A Manager’s Guide to Leadership Coaching

When people take on new leadership roles, it is a perfect time to consider coaching and training to support the person with the new leadership and performance challenges that are arising. Based on my coaching experience, along with the advice of others, here are eight questions and answers that managers may have about leadership coaching.

What Is Leadership Coaching?

A leadership coach is a qualified professional that works with individuals, often high-potential employees or entrepreneurs, to help them gain self-awareness, clarify goals, achieve their development objectives, unlock their potential, and act as a sounding board.

They are not consultants or therapists and usually refrain from giving advice or solving their client’s problems. Instead, they ask questions and provide frameworks to help the leaders clarify and solve their own problems.

What Exactly Does a Leadership Coach Do?

Leadership coaches provide a confidential and supportive sounding board to their clients. They ask questions, challenge assumptions, help provide clarity, and often provide resources, training, and frameworks. They may also administer and help interpret behavioral assessments, or shadow the employee during work days to help a client gain self-awareness of habits and behaviors to then establish appropriate and focused development goals.

What Does It Take to Become a Leadership Coach?

Anyone can call themselves a Leadership Coach. It is often retired executives, consultants, ex-HR or training practitioners who are active in this field.

There is no required certification to be a “Coach”. However, it is advised to hire someone with a formal training that is approved by the International Coach Federation (ICF) as an official certification. The typical examples are the iPEC or CTI certifications.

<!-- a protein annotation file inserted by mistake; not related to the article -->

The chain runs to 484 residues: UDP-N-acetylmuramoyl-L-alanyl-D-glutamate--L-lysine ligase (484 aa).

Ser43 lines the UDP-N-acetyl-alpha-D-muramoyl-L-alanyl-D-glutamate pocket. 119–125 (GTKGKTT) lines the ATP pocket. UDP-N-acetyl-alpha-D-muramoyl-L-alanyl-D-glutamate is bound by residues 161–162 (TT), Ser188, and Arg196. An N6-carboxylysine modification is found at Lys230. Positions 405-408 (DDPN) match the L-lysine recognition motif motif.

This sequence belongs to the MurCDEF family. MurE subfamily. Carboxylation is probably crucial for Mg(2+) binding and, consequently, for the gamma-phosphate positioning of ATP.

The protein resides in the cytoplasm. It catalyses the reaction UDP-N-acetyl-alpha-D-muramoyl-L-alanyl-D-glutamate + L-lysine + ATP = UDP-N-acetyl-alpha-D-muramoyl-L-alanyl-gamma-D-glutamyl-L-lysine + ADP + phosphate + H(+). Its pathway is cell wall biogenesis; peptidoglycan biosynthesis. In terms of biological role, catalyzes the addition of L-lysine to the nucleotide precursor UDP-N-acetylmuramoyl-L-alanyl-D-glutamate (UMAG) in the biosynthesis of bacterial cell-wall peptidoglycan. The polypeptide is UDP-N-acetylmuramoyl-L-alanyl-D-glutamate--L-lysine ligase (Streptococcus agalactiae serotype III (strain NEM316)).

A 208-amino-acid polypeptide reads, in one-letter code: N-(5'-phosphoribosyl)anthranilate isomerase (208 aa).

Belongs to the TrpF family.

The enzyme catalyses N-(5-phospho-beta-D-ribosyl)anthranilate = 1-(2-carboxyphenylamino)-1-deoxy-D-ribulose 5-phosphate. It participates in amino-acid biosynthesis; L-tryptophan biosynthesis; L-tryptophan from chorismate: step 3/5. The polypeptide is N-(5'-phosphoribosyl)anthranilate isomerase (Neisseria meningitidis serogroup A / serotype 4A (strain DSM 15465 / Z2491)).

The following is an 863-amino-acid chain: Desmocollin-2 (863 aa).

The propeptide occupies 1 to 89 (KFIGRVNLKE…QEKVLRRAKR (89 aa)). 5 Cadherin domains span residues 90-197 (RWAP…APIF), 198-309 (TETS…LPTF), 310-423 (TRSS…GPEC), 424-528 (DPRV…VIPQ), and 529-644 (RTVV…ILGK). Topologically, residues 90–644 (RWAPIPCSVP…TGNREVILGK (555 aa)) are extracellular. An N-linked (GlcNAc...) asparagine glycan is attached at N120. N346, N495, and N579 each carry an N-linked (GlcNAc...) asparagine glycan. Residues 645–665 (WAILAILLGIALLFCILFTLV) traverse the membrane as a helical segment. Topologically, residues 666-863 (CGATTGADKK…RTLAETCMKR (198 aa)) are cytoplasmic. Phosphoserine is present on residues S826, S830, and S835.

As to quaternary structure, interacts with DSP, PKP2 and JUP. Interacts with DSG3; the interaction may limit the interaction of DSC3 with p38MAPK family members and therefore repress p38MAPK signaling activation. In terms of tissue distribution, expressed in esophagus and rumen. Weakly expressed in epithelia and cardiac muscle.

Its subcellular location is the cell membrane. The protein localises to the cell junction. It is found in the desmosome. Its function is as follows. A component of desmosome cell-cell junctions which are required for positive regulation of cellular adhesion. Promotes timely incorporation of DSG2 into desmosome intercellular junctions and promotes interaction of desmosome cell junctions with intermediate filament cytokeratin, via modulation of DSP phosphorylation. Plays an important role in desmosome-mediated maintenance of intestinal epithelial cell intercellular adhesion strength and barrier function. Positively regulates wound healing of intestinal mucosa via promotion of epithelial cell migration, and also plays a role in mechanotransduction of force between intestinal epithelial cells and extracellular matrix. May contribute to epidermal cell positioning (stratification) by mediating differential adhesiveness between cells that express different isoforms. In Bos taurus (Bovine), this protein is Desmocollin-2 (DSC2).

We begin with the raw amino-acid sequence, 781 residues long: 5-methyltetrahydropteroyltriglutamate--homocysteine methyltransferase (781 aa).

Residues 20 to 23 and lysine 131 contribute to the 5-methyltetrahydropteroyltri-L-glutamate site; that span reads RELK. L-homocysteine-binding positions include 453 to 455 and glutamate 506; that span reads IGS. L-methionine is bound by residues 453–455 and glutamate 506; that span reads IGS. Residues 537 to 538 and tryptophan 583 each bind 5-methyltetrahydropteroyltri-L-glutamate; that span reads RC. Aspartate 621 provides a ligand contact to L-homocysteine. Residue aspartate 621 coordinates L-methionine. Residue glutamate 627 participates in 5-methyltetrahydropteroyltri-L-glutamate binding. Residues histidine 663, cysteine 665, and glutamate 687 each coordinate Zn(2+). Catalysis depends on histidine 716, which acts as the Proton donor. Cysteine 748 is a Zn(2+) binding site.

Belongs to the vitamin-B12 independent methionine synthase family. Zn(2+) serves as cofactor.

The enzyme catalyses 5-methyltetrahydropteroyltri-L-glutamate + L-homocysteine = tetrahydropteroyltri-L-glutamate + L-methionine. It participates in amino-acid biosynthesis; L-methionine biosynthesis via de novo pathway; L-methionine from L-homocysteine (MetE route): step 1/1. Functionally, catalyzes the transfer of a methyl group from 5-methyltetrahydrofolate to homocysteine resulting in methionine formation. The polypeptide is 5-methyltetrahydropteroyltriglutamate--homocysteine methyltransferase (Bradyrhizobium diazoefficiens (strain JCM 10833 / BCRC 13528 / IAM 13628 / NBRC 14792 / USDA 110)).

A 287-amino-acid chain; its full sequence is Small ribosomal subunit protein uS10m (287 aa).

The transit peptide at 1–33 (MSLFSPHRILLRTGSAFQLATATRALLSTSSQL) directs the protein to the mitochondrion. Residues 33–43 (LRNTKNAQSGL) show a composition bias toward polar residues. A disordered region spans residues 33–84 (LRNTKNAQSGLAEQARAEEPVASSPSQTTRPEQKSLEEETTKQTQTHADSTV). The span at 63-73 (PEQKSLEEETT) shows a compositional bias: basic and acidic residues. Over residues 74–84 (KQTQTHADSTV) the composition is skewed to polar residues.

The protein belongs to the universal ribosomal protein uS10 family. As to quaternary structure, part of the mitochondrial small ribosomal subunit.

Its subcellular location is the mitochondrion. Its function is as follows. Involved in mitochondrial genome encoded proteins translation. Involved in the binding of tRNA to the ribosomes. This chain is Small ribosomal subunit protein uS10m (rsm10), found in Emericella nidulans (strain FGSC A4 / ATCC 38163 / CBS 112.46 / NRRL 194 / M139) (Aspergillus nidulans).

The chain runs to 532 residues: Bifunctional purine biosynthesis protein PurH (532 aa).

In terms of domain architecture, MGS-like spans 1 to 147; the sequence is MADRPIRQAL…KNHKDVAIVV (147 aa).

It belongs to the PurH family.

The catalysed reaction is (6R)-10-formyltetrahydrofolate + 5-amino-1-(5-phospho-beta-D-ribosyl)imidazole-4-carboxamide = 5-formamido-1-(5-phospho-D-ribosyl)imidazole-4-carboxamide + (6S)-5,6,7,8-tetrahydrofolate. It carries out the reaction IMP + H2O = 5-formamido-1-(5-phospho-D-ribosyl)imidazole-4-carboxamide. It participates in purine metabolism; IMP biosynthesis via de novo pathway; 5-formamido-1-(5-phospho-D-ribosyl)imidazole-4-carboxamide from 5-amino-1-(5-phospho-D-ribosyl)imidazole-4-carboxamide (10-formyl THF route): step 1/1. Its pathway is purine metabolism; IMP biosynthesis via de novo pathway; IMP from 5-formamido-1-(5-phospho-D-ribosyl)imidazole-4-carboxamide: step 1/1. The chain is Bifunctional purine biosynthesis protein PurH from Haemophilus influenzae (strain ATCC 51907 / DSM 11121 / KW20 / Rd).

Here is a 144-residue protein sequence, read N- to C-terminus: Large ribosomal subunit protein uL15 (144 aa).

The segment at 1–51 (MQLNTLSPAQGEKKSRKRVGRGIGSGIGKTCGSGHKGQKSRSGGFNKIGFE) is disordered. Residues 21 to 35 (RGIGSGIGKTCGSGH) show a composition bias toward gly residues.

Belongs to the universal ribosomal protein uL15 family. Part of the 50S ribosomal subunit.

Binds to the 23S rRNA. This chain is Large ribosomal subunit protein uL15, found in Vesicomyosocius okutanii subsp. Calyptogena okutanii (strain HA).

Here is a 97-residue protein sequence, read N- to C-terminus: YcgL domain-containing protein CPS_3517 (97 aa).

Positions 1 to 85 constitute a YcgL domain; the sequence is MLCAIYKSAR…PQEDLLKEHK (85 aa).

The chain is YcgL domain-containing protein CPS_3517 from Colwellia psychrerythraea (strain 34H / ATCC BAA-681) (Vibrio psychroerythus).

Who Hires Leadership Coaches?

Most companies hire leadership coaches as a way to invest in their top leaders and high potentials.

While executives may hire their own coaches (usually CEOs or business owners), it’s more common for companies to recommend a coach to a manager as a part of a leadership development program. The coachee could be newly promoted, be facing time management challenges or difficulties with team members, or is simply being groomed for larger roles.

What Does a Typical Leadership Coaching Process Look Like?

While there are many variations, leadership coaching usually involves an intake, assessment, goal setting, and development objectives and then progressing through the development plan, with periodic check-ins with the responsible manager. The process is over when the development goals are achieved, or when the coach and/or coachee decides that it should stop. The typical duration of a coaching engagement is 6 to 12 months.

What About Confidentiality in Leadership Coaching?

When it comes to leadership coaching, conversations are completely confidential between the coach and coachee. If an organization is paying for the coaching services, they often receive periodic status updates (dates, milestones achieved), but nothing else is shared without the coachee’ s permission.

Does Leadership Coaching Have to Be in Person?

Face-to-face is ideal, given that so much or communication is non-verbal and it helps in building rapport initially. However, it’s becoming more common to coach over the phone (or through video calls) as an alternative and still effective option.

How Much Does Leadership Coaching Cost?

Coaching is a $2.5 billion per year industry worldwide, and, as the Harvard Business Review estimated, the median rate for an executive coach is $500 an hour. Most coaches will charge for a 6- or 12-month engagement, to have a lasting impact.

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